• James Canning- Regarding the election of 1992, apparently the Bush family, meaning George the son, aka W, considered this (meaning the dictum "Ignore the Israel lobby at your own peril") as one of the outstanding lessons of that election. But I do not. Jewish voters and Jewish money were alienated from the Republican party in 1984 and 1988 and that alienation had very little to do with the Israel lobby. in 1992, after 12 years of a Republican, the Democratic party was really hepped up on defeating Bush and this was the cause for his defeat, IMHO. Some attribute the Bush defeat to the candidacy of Ross Perot. Zero Israel Lobby link there. But I grant you that if that was the lesson that George the son took from the election, then it cannot be neglected, but to reiterate my opinion:

      George Bush the father was defeated in 1992 because 1. he was out of touch with the American people and 2. he was always very weak on the "vision" thing and 3. his veep was Dan Quayle and 4. The country was tired of Republicans and 5. his sole advantage was his foreign policy experience and with the defeat of the Soviet Union in the cold war and the deft quick victory in Iraq, foreign policy had receded as an issue for the American people.

    • James Canning- Maybe true in 2016, but wasn't true in 2000, George W Bush did not have strong Jewish support. that might have changed a bit in 2004, but still even then, I don't think there is evidence that Jewish money made the difference that got him elected. The defeat of his father in 1992 might have turned the son into a more pro Israel politician than the old man and he mollified the Jewish money sufficiently to fend off a vociferous Jewish opposition, but I don't think one can say that he had major Jewish support.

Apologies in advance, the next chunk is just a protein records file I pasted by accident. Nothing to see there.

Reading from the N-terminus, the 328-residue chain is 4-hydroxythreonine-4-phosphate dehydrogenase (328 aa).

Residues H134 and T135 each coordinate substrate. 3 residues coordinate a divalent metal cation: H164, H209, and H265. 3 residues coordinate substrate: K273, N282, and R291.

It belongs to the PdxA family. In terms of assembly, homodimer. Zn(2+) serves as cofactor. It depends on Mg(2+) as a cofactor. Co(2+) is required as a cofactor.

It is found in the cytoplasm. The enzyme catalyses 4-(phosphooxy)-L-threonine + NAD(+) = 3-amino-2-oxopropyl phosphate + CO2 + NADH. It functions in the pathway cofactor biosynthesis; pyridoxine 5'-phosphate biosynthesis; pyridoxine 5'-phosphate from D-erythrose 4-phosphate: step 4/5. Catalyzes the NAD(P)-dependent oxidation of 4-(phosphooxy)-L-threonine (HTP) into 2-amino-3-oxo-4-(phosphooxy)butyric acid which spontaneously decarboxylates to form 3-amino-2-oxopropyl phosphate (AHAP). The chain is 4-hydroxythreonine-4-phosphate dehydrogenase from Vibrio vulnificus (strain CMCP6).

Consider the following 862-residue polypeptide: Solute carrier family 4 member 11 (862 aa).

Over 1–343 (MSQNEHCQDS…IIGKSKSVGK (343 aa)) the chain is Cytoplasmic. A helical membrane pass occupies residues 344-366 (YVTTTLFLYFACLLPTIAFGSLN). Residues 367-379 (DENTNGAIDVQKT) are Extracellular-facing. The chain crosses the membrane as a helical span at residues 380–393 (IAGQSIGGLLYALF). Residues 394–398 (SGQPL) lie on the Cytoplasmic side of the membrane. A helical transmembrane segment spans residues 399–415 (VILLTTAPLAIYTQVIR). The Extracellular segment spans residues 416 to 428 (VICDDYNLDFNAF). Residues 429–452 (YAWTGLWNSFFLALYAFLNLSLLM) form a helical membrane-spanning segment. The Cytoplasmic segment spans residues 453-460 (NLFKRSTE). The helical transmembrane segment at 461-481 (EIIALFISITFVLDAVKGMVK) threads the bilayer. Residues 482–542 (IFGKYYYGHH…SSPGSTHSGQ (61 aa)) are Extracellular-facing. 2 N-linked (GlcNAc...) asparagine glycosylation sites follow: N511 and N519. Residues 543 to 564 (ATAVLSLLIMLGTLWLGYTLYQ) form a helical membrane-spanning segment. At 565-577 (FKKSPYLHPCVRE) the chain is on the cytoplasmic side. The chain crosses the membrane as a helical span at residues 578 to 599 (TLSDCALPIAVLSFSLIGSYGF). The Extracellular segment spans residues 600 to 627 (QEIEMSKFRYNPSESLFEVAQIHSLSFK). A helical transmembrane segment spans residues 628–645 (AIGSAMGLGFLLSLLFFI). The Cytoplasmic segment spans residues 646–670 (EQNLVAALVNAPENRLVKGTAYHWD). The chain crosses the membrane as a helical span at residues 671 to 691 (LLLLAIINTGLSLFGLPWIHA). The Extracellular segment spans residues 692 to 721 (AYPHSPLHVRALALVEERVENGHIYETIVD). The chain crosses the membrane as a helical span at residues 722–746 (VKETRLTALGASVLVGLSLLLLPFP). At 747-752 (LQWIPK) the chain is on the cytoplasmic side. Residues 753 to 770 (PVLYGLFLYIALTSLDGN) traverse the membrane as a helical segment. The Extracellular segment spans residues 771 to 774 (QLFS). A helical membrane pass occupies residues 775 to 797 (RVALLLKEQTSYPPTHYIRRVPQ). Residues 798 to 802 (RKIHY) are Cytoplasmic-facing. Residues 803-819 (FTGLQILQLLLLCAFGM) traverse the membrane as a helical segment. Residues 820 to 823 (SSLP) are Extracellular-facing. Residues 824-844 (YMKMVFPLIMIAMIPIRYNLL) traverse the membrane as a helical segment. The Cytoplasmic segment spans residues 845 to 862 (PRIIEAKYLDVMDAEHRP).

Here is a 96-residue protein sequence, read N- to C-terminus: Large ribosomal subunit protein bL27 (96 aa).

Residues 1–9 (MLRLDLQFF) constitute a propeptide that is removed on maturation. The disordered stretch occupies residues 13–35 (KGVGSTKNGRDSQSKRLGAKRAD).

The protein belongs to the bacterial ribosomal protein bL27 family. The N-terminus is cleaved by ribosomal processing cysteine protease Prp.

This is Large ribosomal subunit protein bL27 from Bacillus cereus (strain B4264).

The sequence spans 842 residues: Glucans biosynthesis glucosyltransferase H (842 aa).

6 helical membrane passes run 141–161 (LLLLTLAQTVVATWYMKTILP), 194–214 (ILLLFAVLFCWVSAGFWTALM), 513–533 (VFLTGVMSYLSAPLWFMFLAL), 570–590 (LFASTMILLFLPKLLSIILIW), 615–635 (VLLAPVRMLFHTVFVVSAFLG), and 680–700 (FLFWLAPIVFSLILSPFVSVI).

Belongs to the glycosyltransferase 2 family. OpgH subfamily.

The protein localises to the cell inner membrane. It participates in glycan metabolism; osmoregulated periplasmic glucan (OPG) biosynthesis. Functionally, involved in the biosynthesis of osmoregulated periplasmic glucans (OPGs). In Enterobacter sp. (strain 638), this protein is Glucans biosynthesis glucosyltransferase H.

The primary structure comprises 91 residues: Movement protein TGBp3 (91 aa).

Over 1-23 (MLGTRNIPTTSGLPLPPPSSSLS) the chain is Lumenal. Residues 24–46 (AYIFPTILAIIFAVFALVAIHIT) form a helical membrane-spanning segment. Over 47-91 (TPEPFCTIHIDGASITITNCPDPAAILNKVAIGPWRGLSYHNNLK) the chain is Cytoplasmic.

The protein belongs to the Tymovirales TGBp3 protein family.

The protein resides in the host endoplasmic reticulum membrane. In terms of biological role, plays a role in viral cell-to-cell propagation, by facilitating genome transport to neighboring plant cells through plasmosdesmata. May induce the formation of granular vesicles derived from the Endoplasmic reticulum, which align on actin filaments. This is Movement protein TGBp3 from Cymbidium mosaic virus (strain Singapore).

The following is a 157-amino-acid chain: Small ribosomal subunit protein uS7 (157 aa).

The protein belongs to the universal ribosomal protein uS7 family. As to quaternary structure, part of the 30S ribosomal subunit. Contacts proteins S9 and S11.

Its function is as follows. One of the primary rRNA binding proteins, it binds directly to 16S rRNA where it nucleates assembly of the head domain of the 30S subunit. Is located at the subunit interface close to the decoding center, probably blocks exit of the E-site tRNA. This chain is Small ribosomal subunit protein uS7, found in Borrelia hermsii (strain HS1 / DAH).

• Remi Kanazi will be a poet for as long as the western media is on coffee break
    • Phil quotes Kanazi's poetry: "“would Hillel, J street/and university Zionist groups/come to a meeting to dialogue/on whether or not Jews should/have equal rights in America?"– - See more at: link to

      As poetry this is effective, but as an idea... Let me concede that it is not necessary for every Palestine activist to dialogue with every Zionist activist. For many it would be a waste of time and energy. Yet on the other hand the debate this past June of Munayyer and Beinart was useful. Particularly if this site calls itself the war of ideas, then the proponent of no dialogue (if that is what is implied by the poet, it might just be a personal preference in which case, no one is forcing him) should be alerted to the anti idea-ness of rejecting all dialogue.

  • Pope Francis, American churches, and Palestinian rights
    • Chu- The anti Judaism of statements like this is blatant. (First a textual rather than a historic fact: To consider Jesus as preaching anti tribalism because of one remark regarding a good Samaritan is ignorance: Jesus came to the Jews and for the Jews and it was only Paul who changed the message.)

      But aside from the ignorance, let me be clear: aligning antiZionism with anti Judaism as Chu does here is a way of telling the Jews, keep your swords handy, because these haters of Israel are haters of Jews and Judaism. If chu wants war, many Jews will opt for atheism and give up the ghost, but many others will fight him tooth and nail and Zionism will last longer. Separate anti Zionism from such Anti Judaism, or else condemn the Palestinians to an extra dose of suffering. You think you strengthen your cause by aligning anti Zionism with anti Judaism. I strongly disagree.